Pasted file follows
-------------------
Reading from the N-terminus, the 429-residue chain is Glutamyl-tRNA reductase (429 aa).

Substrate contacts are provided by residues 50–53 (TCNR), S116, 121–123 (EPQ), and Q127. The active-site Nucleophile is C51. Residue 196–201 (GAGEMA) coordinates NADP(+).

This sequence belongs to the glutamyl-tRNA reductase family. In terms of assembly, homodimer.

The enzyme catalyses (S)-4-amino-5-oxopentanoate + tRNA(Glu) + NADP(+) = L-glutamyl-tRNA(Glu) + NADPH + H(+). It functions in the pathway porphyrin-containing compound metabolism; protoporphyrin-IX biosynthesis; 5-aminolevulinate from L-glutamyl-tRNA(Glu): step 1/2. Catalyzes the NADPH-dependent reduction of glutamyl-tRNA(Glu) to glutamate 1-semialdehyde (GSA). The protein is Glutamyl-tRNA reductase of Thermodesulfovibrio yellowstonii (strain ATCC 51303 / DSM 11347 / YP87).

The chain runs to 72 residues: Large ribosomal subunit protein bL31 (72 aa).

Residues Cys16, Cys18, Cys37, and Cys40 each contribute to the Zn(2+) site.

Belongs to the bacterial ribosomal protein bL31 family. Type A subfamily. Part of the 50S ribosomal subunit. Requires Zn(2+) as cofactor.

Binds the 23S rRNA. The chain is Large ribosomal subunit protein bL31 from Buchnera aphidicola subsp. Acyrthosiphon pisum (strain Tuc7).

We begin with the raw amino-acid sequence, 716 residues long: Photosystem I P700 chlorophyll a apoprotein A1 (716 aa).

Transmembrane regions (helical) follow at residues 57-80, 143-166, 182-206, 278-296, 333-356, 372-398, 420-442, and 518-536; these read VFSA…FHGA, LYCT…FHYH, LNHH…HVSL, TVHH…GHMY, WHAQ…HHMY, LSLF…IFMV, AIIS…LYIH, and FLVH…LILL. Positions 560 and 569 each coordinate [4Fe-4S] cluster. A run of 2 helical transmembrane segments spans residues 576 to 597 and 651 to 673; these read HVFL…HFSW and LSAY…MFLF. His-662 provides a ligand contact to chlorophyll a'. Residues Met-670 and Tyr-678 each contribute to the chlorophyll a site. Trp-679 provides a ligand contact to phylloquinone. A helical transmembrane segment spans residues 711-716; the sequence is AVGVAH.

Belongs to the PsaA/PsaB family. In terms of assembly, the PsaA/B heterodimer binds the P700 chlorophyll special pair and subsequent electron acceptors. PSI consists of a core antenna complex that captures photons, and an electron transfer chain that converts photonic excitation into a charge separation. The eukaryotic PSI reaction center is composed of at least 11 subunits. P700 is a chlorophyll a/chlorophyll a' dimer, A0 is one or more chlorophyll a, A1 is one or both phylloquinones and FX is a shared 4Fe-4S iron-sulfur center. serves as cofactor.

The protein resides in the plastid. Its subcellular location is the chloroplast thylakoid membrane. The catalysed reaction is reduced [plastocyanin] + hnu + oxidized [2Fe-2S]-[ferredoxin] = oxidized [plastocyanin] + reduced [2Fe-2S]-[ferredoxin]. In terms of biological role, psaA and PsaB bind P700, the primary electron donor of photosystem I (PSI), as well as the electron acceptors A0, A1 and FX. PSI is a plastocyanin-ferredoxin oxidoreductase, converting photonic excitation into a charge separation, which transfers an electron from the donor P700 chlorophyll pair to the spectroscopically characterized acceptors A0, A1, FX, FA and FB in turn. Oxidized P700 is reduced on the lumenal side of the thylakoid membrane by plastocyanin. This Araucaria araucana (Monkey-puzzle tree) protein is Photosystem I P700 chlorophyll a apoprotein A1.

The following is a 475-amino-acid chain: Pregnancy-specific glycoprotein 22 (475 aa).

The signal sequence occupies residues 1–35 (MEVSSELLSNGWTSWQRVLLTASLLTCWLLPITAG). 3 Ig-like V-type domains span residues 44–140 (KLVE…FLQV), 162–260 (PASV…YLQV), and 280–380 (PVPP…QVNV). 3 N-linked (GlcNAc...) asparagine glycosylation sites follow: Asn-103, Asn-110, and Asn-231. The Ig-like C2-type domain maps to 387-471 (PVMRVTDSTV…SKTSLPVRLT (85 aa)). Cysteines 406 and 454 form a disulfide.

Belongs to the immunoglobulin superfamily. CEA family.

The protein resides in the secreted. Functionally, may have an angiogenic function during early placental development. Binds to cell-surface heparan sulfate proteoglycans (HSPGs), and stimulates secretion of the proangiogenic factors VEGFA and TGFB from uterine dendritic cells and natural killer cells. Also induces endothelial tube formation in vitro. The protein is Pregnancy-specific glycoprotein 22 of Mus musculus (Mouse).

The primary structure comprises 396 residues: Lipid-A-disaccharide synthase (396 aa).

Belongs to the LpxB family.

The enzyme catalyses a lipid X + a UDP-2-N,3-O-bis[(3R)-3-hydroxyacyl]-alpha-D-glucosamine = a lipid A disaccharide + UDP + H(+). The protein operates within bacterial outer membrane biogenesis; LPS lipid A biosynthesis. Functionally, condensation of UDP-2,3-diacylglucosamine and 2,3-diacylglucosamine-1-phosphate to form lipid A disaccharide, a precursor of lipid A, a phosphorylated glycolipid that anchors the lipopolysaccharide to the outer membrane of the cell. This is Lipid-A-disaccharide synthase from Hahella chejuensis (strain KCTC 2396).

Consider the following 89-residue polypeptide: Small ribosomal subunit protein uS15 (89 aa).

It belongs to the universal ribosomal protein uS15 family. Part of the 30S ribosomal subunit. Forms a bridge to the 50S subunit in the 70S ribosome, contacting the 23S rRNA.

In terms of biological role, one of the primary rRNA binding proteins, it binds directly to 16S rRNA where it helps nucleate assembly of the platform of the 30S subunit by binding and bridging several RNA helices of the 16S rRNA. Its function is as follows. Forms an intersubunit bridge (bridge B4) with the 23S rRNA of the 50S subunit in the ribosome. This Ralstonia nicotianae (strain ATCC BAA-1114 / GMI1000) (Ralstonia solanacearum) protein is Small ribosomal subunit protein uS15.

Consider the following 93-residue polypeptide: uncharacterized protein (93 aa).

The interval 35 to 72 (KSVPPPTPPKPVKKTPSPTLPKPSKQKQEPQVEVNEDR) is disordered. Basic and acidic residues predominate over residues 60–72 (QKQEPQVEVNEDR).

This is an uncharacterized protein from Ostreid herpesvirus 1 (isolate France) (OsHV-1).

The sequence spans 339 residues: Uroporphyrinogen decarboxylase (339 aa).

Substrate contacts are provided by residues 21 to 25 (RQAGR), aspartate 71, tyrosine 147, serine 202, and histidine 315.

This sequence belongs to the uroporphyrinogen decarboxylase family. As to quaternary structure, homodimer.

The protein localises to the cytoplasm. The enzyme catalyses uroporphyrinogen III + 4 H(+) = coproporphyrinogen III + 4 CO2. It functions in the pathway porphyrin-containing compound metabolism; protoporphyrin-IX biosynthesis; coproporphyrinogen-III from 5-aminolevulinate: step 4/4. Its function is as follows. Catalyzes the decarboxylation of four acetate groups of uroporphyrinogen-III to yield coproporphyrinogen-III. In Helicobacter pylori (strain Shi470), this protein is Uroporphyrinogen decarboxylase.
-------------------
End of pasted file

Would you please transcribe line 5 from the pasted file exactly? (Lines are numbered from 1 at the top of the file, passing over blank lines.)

The chain runs to 72 residues: Large ribosomal subunit protein bL31 (72 aa).